Minimizing Lapses for Weight Control: The Effects of Cue Exposure and Response Prevention Combined with Distress Tolerance

Date of Award


Degree Name

Doctor of Philosophy



First Advisor

R. Wayne Fuqua, Ph.D.

Second Advisor

Heather McGee, Ph.D.

Third Advisor

Jonathan Baker, Ph.D.

Fourth Advisor

Raymond Miltenberger, Ph.D.


Cue exposure and response prevention, distress tolerance, eating behavior, exposure and response prevention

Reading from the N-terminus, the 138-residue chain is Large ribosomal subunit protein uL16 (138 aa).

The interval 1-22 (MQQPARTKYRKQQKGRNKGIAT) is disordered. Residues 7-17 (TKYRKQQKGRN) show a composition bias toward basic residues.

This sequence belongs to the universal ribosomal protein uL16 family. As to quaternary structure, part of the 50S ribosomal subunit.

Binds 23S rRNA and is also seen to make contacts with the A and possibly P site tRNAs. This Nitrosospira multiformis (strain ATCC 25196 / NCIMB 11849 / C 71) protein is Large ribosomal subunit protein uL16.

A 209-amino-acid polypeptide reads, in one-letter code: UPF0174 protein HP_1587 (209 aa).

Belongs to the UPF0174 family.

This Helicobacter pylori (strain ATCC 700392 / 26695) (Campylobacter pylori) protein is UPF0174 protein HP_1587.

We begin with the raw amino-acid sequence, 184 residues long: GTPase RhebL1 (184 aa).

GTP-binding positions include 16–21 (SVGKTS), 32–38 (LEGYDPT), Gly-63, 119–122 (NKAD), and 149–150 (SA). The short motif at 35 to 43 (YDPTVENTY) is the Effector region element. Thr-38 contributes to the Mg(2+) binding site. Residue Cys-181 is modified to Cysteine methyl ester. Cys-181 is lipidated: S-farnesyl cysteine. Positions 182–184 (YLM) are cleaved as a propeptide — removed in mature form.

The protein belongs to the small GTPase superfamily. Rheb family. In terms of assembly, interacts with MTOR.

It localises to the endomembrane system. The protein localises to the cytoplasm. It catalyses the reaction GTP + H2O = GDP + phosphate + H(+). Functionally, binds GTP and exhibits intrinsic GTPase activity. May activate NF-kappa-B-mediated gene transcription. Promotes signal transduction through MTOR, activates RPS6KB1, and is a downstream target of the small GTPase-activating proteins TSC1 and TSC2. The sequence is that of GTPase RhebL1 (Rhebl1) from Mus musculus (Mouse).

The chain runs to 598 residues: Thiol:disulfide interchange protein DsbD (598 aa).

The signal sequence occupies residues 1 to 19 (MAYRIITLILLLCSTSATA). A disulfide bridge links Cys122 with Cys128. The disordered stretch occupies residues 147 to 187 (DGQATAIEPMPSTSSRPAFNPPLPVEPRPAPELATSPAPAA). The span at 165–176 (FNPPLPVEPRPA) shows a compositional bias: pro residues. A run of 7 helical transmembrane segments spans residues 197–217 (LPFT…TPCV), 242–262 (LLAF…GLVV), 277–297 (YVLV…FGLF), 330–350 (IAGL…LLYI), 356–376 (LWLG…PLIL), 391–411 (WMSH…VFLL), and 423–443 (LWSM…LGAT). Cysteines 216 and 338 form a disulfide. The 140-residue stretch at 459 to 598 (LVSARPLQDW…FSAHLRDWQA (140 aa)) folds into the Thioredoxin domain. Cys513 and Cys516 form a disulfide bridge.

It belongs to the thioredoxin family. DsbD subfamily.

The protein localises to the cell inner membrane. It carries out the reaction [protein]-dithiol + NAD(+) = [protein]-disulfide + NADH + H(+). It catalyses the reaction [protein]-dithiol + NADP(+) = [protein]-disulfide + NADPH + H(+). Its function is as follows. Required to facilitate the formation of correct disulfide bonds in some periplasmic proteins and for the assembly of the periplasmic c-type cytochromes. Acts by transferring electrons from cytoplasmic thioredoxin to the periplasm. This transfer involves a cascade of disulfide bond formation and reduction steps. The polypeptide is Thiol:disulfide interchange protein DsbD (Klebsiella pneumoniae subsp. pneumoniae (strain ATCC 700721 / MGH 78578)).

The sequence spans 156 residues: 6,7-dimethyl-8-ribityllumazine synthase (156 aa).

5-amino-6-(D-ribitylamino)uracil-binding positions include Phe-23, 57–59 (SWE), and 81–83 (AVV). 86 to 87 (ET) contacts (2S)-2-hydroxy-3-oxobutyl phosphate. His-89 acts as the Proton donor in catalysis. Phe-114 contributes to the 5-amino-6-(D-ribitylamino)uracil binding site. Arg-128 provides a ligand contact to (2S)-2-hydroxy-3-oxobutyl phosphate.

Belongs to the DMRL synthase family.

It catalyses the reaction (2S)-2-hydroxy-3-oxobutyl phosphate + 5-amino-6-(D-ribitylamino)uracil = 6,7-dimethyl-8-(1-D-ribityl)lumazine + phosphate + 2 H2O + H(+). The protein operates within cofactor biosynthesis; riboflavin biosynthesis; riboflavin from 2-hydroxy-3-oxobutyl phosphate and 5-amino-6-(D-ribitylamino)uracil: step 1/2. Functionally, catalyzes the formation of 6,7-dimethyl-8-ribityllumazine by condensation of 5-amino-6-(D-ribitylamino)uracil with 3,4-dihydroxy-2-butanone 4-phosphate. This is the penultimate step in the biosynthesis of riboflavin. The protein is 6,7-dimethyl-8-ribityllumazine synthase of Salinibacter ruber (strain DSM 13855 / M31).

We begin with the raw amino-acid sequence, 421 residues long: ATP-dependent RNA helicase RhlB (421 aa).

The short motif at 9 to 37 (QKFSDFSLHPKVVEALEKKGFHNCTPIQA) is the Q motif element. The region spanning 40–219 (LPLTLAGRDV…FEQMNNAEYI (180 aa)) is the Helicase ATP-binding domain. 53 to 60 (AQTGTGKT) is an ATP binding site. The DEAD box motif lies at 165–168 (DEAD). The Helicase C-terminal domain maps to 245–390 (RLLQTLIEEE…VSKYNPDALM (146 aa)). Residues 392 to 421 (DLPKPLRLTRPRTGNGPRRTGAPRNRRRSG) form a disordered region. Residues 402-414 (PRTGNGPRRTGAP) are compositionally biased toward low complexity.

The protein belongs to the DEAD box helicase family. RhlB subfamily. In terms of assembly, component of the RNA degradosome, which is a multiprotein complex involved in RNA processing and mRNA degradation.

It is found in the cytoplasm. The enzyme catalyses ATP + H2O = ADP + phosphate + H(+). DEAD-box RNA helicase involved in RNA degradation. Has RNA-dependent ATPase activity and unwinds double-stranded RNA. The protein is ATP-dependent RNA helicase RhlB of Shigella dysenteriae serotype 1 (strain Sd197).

The current study sought to replicate and extend research into cue exposure and response prevention. Extensions included the addition of a distress tolerance psychoeducation component, delivery of the intervention using videoconferencing technology, and having male and female participants. Daily self-report data was collected using a signal contingent ecological momentary assessment procedure, wherein participants responded to scheduled text messages that went out four times a day. During each exposure session participants responded to questions related to how strong their desire to eat the food was, to their conditioned stimulus-unconditioned stimulus expectancies (CS-US expectancies), and how able they were to tolerate their distress. Three different questionnaires (FAAQ, PFS, DEBQ) were used as both a screening tool for eligibility, as well as a way to measure pre-test and post-test scores to evaluate if any changes had occurred. Results demonstrated that most of the participants were able to reduce their daily lapses on their targeted food items, were able to minimize both their desire to eat and CS-US expectancies, and were able to increase their distress tolerance during the exposure sessions. Lastly, most of the participants had a change in their questionnaire scores in the desired directions. Anecdotal results suggest maintenance and generalization of skills occurred for a small number of the participants.

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